Named for James Wolcott, a prosperous businessman during the late 1820's to the mid 1840's, the Wolcott House Museum complex has 7 historical buildings. Of these, only the Wolcott House is original to the site with the others being donated.
The original Wolcott house was built by James Wolcott and his wife, Mary Wells (daughter of William Wells and granddaughter of the Ohio Native American Miami Chief Little Turtle. Wolcott House began as a log house and evolved into a beautiful 14-room Federal style mansion between the years 1827 and 1836.
Today the house is operated by the Maumee Valley Historical Society and dedicated volunteers that maintain much of the property. The collected buildings represent a broad slice of 19th Century life that makes for an enjoyable and educational visit into Ohio's colorful history.
The Wolcott House
Wolcott House is a federal style house built by entrepreneur James Wolcott. Wolcott migrated to Ohio in 1818 from Connecticut. He was a leading merchant, shipbuilder, judge and politician. The house became a center of frontier activity.
The house passed through 3 generations of Wolcotts. The last to live in the house was Rilla Hull who was James and Mary Wolcott's great-granddaughter. It was her wish that upon her death (1880 - 1957) the home be opened for the public's benefit.
Rooms on display are finely furnished with 19th Century details.
The Frederick House is of the Greek Revival style and originally stood at the corner on East Wayne Street at Gibbs Street, in the uptown Maumee area. Ownership origin is unknown, Jessie K. Fredericks and Percy Frederick b. 1873 to d. 1970. Mr. and Mrs. Charles Reynolds donated the home to the Historical Society and it was moved to the museum complex in December 1971. The home serves as the office of the Maumee Valley Historical Society and is the Wolcott House Museum Gift Shop (referred to as "The Talking Turtle" in the 1970's) and Visitors Center.
Monclova Country Church
Originally built for the Radical United Brethren congregation in Monclova, the church was moved to the complex in 1985. "Simple, stately elegance" describes our county chapel well. The wood-framed structure has very understated Gothic Revival details. The church qualifies as a vernacular ("homespun") landmark. The original belfry, with its Gothic swept roof, was destroyed in a fire and replaced by a simple, straightforward bell tower.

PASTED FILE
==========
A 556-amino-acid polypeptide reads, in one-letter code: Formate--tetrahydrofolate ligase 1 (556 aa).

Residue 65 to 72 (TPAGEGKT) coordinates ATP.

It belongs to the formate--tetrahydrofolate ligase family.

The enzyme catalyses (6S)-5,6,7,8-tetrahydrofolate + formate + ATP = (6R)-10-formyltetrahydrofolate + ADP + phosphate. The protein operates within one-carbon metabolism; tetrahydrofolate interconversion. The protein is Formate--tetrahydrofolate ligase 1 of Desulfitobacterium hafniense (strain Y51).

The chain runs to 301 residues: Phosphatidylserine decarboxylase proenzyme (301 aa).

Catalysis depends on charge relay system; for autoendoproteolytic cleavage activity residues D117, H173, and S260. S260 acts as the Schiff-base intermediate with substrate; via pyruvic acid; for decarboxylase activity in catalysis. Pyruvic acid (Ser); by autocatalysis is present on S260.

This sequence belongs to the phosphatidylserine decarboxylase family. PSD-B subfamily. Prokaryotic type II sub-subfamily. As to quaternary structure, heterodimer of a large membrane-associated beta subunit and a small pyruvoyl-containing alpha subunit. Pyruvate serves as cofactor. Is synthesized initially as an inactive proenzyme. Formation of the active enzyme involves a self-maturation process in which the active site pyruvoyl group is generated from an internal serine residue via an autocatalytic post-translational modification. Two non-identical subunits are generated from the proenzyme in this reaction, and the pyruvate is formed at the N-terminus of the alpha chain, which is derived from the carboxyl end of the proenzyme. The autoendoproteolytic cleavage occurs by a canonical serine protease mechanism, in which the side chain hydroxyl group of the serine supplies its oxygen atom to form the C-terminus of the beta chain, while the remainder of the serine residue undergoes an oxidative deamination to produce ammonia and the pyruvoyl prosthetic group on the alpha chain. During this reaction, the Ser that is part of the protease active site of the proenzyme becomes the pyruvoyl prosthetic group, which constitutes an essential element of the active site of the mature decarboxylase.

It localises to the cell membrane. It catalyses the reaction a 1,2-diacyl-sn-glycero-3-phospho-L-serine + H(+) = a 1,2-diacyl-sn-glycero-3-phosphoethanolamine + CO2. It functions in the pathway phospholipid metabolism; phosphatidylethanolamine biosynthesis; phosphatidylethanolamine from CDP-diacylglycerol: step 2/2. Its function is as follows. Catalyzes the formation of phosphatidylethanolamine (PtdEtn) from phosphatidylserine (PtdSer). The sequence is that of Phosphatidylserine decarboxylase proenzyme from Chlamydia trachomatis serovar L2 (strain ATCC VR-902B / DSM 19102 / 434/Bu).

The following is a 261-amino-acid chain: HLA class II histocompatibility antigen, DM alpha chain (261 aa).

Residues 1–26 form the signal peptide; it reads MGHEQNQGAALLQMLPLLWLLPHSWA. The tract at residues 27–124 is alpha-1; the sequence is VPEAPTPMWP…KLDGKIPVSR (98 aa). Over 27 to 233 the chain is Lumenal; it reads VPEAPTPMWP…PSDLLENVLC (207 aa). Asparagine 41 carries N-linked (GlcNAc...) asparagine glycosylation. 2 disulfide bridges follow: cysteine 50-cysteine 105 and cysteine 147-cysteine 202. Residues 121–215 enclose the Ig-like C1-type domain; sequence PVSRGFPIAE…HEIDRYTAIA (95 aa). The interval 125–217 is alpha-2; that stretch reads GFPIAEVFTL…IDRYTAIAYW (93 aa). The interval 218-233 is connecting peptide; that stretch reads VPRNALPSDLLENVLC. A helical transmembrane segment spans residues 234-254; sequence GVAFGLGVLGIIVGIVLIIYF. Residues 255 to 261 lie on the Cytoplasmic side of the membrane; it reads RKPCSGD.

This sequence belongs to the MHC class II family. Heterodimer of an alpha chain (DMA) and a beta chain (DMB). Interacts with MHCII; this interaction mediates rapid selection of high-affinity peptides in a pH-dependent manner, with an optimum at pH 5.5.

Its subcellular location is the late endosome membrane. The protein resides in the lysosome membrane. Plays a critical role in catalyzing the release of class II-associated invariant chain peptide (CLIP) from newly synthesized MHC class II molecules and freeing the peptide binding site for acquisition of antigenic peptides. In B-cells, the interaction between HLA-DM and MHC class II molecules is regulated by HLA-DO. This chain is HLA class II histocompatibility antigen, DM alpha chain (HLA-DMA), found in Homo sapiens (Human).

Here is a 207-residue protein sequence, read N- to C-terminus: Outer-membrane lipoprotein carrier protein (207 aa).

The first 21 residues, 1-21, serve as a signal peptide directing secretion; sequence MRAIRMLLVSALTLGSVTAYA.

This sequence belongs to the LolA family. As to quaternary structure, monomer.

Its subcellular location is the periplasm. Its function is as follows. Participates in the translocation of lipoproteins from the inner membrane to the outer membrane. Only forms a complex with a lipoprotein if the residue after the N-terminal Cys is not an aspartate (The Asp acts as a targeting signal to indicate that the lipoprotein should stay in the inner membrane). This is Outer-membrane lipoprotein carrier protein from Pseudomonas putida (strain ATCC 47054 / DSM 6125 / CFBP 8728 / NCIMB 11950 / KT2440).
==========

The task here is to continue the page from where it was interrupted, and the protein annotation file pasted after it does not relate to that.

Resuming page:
Milton Wright, father of the famous flying brothers, Orville and Wilbur Wright, and founder of the Radical United Brethren Church, served as the original congregation's bishop. Mr. and Mrs. Lawrence Ahl purchased the building and eventually donated it to the Maumee Valley Historical Society. It was bisected and moved to its present site in the fall of 1985
Not everyone lived in the preserved homes we see today as examples of 19th Century life. Many people still lived in log houses which is displayed in this preserved example. The log house is the one building in the complex with an unknown builder and construction date. Research has shown through tax records that the house was probably built sometime after 1853, long after the passing of the pioneer period in Ohio history. The building originally sat along the north bank of the Miami and Erie Canal in Maumee, between White and Elizabeth streets.
Maumee Clover Leaf Depot
Once known as the Clover Leaf Depot, the train depot was built in 1888, servicing the Toledo and Grand Rapids Railroad. It's original location stood on Sophia Street, just west of Conant Street, in Maumee. The overhanging eaves, ornamental trusses, raised vertical boards, and decorative support brackets distinguish this station as Stick-Style architecture. The station became property of the Toledo, St. Louis, and Western Railway in circa 1900. In 1922-23, that line merged with the New York, Chicago, and St. Louis Railroad (better known as the Nickel Plate).
Thanks to the Box family of western Lucas County, the 1850 one-room country school was added to the Wolcott Museum complex in 2006. The schoolhouse's original location was at 10500 Jeffers Road, near the corner of Box Road, Providence Township in Lucas County.
The exact building date has not been established but the structure exemplifies the atypical pre-industrial, pre-Civil War building with mortise and tenon construction, gabled roof with (originally) shake shingles, clapboard siding, and three long windows on each side. It was not built by an architect but by the local farmers who sent their children here to school.
Wolcott House Museum Complex
1035 River Road, Maumee Ohio 43537
Guided Tour Times:
Thursday - Sunday / 12:30 and 2:30 p.m.